Thursday, September 29, 2011

A Hall Lot of Nothing

My four-day stint in special education is now over, and tomorrow I return to the same school as the librarian. I look forward to throwing the lesson plans out the window and forcing all classes to read The Velveteen Rabbit or Mr. Popper's Penguins. Or my all-time favorite, Alexander and the Terrible, Horrible, No Good, Very Bad Day

I think I will miss hallway duty the most. I had to man my post for 30 minutes each morning and again in the afternoon. That's an hour a day spent watching students coming and going. I loved how I could tell what day of the week it was based solely on how the kids were walking: Friday they pranced, Monday they trudged, Tuesday and Wednesday they were more alert and walked briskly. Tomorrow the prancing will return. And even though my main job was to make sure no one was running down the halls or swinging backpacks around, I loved (in my head at least) having the ability to start their day off on a positive note. When I was in elementary school, having a teacher give me a sincere, friendly greeting instantly put me in a good mood. (Note: I was very lame in elementary school.) I wanted to ensure that even if kids were tired or cranky or fought with their mom ten minutes earlier, that they felt welcome in school and knew that it could be a great day. I'm sure this would have been more effective if the kids actually knew who I was, but that was the plan.

One day I even had a friend join me for hall duty. A beetle was crawling around, and even when he looked like he was making a beeline (haha) for the adjacent corridor he always returned to my area. Since he was in the hall I named him Oates and decided that he would be my mascot. Then a second grader stepped on him. Needless to say, Oates was not the only one crushed that day. 

Tuesday, September 27, 2011

And three times one?

Hello again from Panera, the official* sponsor of this blog. 

I have a routine this week! It's an amazing feeling. Same school, same kids, same schedule. I'm working in special ed for kindergarten through 3rd grade, so I get to pop in and out of classrooms to monitor and observe and staple pots to children's heads in honor of Johnny Appleseed's birthday. (I <3 kindergarten.) 

It's strange being back in elementary school and trying to compare it to my childhood. I swear these kids are learning completely different things than I did in school. In 3rd grade today they were adding three different three-digit numbers together, and I'm just sitting there thinking, "Wait, didn't we start multiplication in 2nd grade? What happened to the times tables?" And the long vs. short vowel sounds... wow, they are very important these days. (My favorite part of yesterday was watching the teacher give a lesson on changing the vowel sound from a short /i/ to a long /i/ by adding an e to the end of the word. Rip becomes ripe, din becomes dine, slid becomes slide, etc. etc. But for some reason she only did the short /i/ sound when she wrote "win" on the board. Curious.) I was very much under the impression that these classes as a whole are not remedial in any way, which means either: 1. I was very wrong, and these are classes that receive some extra TLC, or 2. They did away with multiplication and division because no one uses them, anyway. I suppose other options could include: 3. I was a mega genius in elementary school and was advanced in ways that modern teachers can't even fathom (hint: it is not option 3), or 4. I am misremembering childhood (it is also not this option, because I have a very vivid recollection of my lightbulb moment in Ms. Fastige's class when I realized that multiplying just meant counting to one number so many times.) Can anyone with more experience in the schools offer some insight? I find it strange that teachers are expected to cram so much into these kids' heads while working from a slower-paced curriculum. Perhaps option 1 is the best explanation?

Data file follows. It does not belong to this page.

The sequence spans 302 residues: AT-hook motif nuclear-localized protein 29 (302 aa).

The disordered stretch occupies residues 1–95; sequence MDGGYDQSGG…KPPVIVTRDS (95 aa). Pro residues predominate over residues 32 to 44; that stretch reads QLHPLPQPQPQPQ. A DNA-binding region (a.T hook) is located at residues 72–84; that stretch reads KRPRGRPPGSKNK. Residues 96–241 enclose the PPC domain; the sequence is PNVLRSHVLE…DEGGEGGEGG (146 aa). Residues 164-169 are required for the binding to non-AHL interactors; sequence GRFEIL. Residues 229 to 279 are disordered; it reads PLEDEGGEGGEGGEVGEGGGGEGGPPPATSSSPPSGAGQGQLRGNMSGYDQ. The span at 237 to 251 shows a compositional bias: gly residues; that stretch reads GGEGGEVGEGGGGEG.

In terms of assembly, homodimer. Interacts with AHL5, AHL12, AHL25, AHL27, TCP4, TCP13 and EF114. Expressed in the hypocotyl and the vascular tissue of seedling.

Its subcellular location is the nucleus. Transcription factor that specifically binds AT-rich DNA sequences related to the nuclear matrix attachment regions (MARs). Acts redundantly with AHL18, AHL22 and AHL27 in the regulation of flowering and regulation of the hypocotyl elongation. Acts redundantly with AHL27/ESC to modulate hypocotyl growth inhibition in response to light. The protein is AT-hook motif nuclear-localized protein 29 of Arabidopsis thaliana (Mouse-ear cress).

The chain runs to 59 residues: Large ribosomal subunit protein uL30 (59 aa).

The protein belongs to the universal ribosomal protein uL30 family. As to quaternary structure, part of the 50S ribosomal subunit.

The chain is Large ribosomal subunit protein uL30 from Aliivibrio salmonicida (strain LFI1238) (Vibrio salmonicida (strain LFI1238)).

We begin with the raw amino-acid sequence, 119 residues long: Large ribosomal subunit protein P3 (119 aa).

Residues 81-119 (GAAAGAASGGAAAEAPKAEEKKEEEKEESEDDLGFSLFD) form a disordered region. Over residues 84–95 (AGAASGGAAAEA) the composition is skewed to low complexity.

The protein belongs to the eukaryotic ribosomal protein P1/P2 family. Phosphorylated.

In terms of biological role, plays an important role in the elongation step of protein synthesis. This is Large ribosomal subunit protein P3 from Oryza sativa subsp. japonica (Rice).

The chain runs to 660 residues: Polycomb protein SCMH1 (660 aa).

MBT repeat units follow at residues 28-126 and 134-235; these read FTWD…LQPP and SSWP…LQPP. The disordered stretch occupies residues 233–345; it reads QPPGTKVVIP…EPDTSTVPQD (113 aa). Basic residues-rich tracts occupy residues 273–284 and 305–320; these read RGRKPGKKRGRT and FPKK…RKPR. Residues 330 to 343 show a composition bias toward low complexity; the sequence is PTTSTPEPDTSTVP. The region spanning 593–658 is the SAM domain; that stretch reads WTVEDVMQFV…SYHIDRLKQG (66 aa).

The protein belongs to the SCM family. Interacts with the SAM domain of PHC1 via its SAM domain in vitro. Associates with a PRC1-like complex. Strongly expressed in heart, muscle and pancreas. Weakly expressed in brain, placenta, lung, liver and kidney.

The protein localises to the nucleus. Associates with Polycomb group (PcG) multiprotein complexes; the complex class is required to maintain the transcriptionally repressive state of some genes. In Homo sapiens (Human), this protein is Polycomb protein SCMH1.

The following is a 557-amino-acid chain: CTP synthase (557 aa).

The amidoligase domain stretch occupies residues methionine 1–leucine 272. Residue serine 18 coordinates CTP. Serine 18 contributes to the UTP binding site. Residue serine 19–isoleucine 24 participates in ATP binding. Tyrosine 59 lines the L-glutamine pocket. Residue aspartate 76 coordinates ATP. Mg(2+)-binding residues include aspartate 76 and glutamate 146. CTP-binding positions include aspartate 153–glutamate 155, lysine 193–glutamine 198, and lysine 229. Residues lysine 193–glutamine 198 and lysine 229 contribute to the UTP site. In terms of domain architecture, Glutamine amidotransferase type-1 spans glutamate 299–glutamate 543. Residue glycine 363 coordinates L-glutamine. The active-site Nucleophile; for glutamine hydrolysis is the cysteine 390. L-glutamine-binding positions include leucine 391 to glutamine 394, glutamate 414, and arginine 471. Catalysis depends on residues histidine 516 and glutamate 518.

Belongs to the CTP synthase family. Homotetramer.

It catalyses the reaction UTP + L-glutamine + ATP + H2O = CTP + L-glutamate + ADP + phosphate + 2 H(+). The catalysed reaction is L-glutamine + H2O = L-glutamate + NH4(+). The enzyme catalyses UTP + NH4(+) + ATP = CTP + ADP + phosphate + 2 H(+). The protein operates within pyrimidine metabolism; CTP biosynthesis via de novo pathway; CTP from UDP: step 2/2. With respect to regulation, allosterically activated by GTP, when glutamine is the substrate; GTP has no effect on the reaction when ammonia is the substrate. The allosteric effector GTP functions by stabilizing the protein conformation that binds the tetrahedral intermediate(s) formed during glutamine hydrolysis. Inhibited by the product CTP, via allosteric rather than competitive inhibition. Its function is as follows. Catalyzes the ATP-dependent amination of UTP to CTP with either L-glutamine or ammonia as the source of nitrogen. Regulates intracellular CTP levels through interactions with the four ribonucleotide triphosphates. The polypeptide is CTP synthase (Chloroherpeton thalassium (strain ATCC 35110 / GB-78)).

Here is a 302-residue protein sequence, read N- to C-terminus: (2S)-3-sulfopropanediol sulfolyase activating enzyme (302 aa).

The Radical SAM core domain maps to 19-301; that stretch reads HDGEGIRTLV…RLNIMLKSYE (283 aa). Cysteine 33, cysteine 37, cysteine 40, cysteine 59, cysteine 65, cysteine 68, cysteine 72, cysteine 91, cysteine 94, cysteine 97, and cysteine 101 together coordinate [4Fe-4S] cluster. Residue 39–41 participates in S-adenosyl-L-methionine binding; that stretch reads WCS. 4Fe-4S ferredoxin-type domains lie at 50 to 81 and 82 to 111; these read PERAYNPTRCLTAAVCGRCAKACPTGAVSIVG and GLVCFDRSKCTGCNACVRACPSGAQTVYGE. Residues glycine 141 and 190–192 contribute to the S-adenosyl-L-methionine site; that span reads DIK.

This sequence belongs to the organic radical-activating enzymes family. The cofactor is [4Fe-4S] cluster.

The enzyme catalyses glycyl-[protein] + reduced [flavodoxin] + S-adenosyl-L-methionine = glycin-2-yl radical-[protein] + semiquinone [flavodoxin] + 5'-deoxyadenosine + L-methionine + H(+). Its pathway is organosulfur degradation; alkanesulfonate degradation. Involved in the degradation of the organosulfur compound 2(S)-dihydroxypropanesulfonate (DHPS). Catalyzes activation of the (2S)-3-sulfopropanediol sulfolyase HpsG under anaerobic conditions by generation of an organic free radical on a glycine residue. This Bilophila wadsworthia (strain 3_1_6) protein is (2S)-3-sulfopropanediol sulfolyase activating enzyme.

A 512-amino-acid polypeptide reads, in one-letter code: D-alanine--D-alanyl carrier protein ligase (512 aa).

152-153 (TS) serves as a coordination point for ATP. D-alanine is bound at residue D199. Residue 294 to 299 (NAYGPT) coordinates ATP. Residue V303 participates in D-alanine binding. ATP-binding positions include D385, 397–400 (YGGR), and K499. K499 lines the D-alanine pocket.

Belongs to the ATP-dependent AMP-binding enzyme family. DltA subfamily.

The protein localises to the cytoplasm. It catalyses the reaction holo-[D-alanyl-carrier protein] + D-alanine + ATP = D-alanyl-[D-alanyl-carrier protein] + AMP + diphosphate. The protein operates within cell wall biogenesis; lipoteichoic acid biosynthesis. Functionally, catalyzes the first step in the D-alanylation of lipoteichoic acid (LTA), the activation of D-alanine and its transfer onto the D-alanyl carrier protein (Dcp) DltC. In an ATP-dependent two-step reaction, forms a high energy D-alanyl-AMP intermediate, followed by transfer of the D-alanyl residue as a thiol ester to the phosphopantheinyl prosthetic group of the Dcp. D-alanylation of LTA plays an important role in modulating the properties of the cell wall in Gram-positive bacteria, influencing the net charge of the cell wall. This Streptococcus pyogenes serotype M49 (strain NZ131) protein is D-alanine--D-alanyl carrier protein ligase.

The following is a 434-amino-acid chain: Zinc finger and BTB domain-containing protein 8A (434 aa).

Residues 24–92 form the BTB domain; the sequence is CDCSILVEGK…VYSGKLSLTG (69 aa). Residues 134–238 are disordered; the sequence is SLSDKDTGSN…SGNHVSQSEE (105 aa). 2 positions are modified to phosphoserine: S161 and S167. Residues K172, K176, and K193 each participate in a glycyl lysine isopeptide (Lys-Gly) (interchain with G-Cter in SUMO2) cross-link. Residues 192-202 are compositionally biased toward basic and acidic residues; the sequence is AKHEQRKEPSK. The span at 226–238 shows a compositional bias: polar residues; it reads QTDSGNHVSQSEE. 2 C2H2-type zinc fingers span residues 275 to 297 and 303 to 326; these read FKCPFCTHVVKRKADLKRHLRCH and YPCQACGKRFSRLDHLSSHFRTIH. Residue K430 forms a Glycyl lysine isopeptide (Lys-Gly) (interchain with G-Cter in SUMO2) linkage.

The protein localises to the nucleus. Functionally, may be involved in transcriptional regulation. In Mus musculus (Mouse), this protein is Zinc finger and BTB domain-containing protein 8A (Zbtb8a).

Tomorrow I'm looking forward to reading a story about a boy who dreams he's a wolf. I'll let you know how that goes.

*In the event that Panera rejects my offer of official sponsorship, I will also accept donations from my loyal reader(s) in the form of gift cards. Or maybe in the form of gym memberships since I have gotten fat and lazy since moving to Baltimore and consuming nothing but pumpkin spice lattes and Cheetos.

Tuesday, September 20, 2011

Why I couldn't be in a union

Today was another instance where I had a half day TA position scheduled and was kind of bitter about it. TAs make about half as much as normal subs, and a half day means half of half as much as a normal sub, which is not a lot. However, when I arrived at the school I was told that they didn't actually need a sub for that teacher but it was too late to call me to cancel. (I didn't tell them that I had been at Panera ten minutes earlier doing homework and really it would have been a glorious surprise for me to have an extra three hours to learn about the psychoanalytic theorists or to watch whatever YouTube video struck my fancy at the time. But can I please get some grown up points for finally tricking my brain into thinking I had to work earlier than I actually did so I would wake up and accomplish something before noon? It's like I matured overnight!) But hey, I was there, they were paying me, and would I maybe mind doing some clerical work for them? And that is the story of how I got paid to cut folders in half. One of the administrators also had me sort through "What type of learner are you?" tests that the kids took and write their names on lists for the teachers. In three hours I received half a dozen compliments on how efficient and speedy I was (TWSS). All I could think about was the episode of The Office (2.15: Boys and Girls) where the Dunder Miff-men are loading a truck in the warehouse and Ryan suggests a relay system to make the process go faster, to which Stanley replies: